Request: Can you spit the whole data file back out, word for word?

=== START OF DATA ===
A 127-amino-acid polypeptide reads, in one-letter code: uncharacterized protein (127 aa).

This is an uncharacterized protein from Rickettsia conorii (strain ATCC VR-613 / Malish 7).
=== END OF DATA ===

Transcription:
A 127-amino-acid polypeptide reads, in one-letter code: uncharacterized protein (127 aa).

This is an uncharacterized protein from Rickettsia conorii (strain ATCC VR-613 / Malish 7).